I am encouraged by the indications of the green shoots in the economy in terms of production," Finance Minister P Chidambaram said last week as the index of industrial production, or IIP, recorded growth of 8.2 per cent in October - a 16-month high. A few days after that, Naina Lal Kidwai, HSBC's India head and the new president of the Federation of Indian Chambers of Commerce & Industry, said that 2013 will be better than 2012 because China and West Asia, India's biggest trading partners, are looking up and interest rates will begin to come down. "The stock markets are doing well and the last 10 months have seen net inflows from foreign institutional investors. We now have a change of perception and people are optimistic."
Are the signals of economic recovery real? The surge in IIP growth can be explained partly by the low base of October last year. As a result, capital goods showed growth for the first time this financial year at 7.5 per cent. Eight core sectors grew at 6.5 per cent, an eight-month record. And coal grew 10.9 per cent growth. But even sequentially, growth in October was better. When compared to September, IIP grew 5.01 per cent in October. IIP stood at 171.3 in October. This is higher than 167.5 in November 2011. Unless there is a sharp decline in production, industrial production is slated to report high growth in November as well - statistically, as least. This is good news for overall economic growth. Growth in the country's gross domestic product, or GDP, fell to 5.5 per cent in the first quarter of 2012-13 and 5.3 per cent in the second quarter because industry (as measured by IIP) grew just 0.78 per cent and 1.16 per cent, respectively, in the two quarters.
Some silver lining in the dark clouds of gloom was visible in the second quarter when gross fixed capital formation grew 4.06 per cent, up from 0.65 per cent in the first quarter. The recent mid-year analysis of the economy by the ministry of finance noted that the major cause of manufacturing sluggishness in this financial year has been the drop in investment as reflected in the slower rate of growth in disbursement of bank credit and lower investment in new projects. To expedite that, the Cabinet last week cleared the proposal to set up a Cabinet Committee on Investment, or CCI, which will expedite the clearance of all projects of over Rs 1,000 crore. It will monitor the progress of decision-making and implementation of projects. Hundreds of such projects are stuck because of various reasons: mining linkages, environmental clearances, land acquisition et cetera. It will be CCI's job to see that the issues are resolved and these projects take off as early as possible. (Click here for graphics)
The initiative is being driven by Prime Minister Manmohan Singh's office so that the economy comes out of the low-growth syndrome. Investments will also get a boost once the Reserve Bank of India starts reversing its stance of a restrictive monetary policy as core inflation has been on a decline. Repo rate (the rate at which RBI infuses liquidity into the economy) is stagnant at 8 per cent since April. RBI has cut cash reserve ratio on several occasions, and it currently stands at 4.25 per cent (of a bank's liabilities). The central bank, a few days ago, had indicated that it may start cutting rates from January onwards. The problem thus fas has been runaway inflation.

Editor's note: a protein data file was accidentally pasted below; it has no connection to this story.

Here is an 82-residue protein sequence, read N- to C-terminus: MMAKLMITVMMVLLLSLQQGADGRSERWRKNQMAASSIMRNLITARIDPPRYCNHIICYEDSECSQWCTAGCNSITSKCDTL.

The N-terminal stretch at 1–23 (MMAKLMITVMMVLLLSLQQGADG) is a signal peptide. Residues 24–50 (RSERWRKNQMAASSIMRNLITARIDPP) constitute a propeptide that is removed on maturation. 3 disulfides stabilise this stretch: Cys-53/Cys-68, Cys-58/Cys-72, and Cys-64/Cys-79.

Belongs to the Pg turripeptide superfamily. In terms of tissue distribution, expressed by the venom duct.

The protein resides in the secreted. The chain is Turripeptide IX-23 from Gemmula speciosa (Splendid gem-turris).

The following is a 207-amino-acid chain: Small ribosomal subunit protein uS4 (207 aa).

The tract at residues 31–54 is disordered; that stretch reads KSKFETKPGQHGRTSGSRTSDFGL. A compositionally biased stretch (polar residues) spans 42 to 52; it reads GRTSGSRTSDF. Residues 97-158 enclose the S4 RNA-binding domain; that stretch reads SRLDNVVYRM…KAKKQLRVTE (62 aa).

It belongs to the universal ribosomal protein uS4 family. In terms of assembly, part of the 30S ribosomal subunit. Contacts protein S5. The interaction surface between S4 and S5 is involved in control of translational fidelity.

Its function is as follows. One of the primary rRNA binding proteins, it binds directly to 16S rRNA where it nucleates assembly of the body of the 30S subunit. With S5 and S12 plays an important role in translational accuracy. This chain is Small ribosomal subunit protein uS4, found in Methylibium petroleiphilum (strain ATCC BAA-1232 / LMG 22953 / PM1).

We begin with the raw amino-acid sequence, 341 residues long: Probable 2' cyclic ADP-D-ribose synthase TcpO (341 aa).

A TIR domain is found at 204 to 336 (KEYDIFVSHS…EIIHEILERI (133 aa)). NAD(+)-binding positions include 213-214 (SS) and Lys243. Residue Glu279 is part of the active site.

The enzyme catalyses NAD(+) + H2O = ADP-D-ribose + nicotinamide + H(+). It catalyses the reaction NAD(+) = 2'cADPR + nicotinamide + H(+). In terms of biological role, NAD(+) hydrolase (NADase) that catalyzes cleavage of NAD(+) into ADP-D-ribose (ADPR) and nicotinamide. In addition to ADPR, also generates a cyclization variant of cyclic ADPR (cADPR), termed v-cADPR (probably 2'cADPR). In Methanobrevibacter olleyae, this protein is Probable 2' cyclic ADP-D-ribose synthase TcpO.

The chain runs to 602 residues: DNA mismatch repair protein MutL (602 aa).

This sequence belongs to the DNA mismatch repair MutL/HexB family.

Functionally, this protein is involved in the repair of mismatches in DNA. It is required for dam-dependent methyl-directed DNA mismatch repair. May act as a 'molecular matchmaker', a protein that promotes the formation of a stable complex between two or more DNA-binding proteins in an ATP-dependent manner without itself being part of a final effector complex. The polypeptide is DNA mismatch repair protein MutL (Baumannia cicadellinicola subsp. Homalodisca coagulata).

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Core inflation eased to a 32-month low of 4.5 per cent in November, versus 5.2 per cent in October. Overall, inflation declined from 7.45 per cent to a 10-month low of 7.24 per cent in November. The impact of the Rs 5-hike in diesel prices was not visible in the overall inflation. However, food inflation went up to 8.5 per cent during the month from 6.62 per cent in October. "Growth has bottomed out and inflationary pressures are expected to ease in the second half of the year, while industrial output is expected to improve," said Raghuram Rajan, chief economic advisor, when the mid-year analysis was released. Madan Sabnavis, chief economist, CARE Ratings, says that because of the easy monetary policy being followed by the European Central Bank and United States Federal Reserve, funds will tend to flow to emerging markets. "If we play our cards right, which we have corrected on GAAR and retro taxation, we could get more foreign investment. Our recent policies on foreign direct investment (FDI) and possible action on liberalising the insurance and pension sectors further will help accelerate such flows," he says.
There is also more money in the coffers of the corporate sector: there has been a marked improvement in the bottom-line of non- government, non-bank listed companies. The second quarter of the current financial year saw 31.2 per cent growth in their net profit against a 10.7 per cent decline in the first quarter. Purchasing Managers Index (PMI) for manufacturing was at a five-month high of 53.7 points in November. (Any score above 50 reflects a positive outlook.)